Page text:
A Self-Managed Superannuation Fund (SMSF) is a type of superannuation structure that allows members to control and manage their own funds. Unlike other superannuation funds, members have autonomy over the choice of investments they can make.
A SMSF must comply with the requirements of the Superannuation Industry (Supervision) Act 1993 (Cth) and relevant tax laws. Compliance is necessary to take advantage of income and capital gains tax concessions which have been implemented by the Government to encourage people to save for their retirement.
The activities of an SMSF must be conducted through a trustee because the fund itself is not a separate legal entity. Each member of an SMSF must also act in the capacity of trustee whether this be as an individual or through a corporate entity.
It is important to consider the trustee structure of an SMSF from the outset. Whilst changing the trustee structure at a later stage is possible, additional administration and costs are involved.
Initially, an individual trustee structure costs less and there are fewer reporting requirements, such as those of a company under the Corporations Act 2001. However, there are many benefits of having a corporate trustee for your SMSF which in the long term, are likely to outweigh the associated costs and administration. Given that superannuation is a long-term strategy, these benefits should be carefully considered. The benefits include:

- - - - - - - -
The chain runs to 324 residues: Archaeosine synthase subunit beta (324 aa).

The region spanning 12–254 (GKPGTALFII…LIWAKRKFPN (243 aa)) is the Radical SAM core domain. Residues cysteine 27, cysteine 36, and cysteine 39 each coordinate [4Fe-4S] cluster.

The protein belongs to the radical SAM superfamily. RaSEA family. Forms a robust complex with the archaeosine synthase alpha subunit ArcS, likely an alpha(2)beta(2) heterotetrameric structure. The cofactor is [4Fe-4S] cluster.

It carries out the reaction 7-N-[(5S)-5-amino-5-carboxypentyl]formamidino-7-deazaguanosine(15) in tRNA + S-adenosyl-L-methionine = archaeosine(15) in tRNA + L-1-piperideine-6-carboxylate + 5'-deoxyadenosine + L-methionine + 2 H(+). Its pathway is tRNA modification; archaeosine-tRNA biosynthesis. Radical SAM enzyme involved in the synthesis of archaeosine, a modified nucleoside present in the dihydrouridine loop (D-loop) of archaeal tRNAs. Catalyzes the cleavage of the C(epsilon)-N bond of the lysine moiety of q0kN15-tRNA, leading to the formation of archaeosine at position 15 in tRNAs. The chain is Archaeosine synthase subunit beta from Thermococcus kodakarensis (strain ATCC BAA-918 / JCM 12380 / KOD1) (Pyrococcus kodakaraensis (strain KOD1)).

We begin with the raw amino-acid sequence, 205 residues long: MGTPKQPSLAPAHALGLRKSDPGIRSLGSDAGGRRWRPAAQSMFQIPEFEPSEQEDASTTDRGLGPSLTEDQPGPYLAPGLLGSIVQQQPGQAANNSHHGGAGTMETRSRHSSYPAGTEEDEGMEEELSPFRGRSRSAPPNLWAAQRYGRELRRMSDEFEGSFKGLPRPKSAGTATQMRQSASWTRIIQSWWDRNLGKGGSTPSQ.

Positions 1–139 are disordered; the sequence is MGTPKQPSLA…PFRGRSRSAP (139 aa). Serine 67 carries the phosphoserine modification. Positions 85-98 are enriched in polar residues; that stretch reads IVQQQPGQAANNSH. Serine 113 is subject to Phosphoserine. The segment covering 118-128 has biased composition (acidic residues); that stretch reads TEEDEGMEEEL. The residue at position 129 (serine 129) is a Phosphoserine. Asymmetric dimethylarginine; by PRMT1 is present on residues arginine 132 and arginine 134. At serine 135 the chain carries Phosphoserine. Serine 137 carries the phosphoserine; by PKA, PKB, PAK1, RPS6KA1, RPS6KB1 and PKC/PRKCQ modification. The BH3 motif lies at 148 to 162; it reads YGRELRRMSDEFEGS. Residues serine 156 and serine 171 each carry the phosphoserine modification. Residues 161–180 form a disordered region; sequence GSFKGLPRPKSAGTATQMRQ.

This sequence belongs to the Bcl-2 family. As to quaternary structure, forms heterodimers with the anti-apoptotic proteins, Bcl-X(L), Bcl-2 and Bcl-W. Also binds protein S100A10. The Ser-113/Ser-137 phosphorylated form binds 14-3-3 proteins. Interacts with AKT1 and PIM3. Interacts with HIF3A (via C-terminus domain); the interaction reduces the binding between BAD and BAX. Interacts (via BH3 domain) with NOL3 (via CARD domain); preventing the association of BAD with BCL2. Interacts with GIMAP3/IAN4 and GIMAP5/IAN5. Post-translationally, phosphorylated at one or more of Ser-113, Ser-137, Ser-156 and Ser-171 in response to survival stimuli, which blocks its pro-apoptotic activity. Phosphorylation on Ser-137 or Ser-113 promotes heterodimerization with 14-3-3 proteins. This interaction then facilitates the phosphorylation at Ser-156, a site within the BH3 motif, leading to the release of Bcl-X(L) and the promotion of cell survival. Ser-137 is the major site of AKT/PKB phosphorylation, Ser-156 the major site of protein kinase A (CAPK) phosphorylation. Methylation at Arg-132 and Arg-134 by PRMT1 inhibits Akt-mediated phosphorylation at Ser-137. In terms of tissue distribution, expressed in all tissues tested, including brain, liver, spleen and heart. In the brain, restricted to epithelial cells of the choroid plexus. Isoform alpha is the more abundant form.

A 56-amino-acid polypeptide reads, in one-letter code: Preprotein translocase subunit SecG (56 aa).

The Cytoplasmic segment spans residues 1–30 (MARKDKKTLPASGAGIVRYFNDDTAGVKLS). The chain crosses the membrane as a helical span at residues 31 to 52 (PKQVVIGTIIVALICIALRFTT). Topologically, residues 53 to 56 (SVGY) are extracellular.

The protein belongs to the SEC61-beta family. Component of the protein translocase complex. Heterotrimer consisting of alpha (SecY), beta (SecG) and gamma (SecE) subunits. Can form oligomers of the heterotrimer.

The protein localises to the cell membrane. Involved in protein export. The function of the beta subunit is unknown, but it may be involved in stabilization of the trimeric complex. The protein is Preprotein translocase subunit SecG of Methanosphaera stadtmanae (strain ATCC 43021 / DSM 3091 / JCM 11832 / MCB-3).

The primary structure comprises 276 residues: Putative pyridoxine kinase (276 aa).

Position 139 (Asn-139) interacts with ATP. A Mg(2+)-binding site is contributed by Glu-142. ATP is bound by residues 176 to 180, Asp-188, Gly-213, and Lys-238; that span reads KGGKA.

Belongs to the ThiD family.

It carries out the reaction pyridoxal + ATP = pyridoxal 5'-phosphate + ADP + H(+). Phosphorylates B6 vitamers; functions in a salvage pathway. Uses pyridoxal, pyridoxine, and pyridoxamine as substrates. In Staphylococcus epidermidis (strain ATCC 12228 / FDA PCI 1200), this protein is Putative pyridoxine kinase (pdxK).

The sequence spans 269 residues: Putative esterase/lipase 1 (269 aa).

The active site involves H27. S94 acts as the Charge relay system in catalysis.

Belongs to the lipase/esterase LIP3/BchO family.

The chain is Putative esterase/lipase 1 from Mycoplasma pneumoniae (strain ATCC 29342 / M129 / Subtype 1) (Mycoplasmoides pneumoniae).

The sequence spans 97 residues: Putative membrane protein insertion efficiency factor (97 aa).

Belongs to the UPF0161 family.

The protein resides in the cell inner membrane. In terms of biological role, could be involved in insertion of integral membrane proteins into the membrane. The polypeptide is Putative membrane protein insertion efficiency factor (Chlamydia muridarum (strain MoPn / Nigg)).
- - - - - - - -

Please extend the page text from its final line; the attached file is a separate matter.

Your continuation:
- Protection of the SMSF’s members;
- Administration advantages;
- Advantages for sole member SMSF’s; and
- Advantages for limited recourse borrowing to invest in real estate.
Establishing a corporate entity as trustee for your SMSF is well worth considering. The process is relatively straight-forward however certain requirements must be met for the SMSF to be considered a complying fund. It is also recommended that a sole purpose company be used as the corporate trustee which results in lower ASIC fees and assists in separating the affairs of the fund with any other activities.
Tim Hayter, Principal, Mid West Lawyers
This information is general in nature and should not be relied upon as legal advice. Formal legal advice should be sought for your particular circumstances.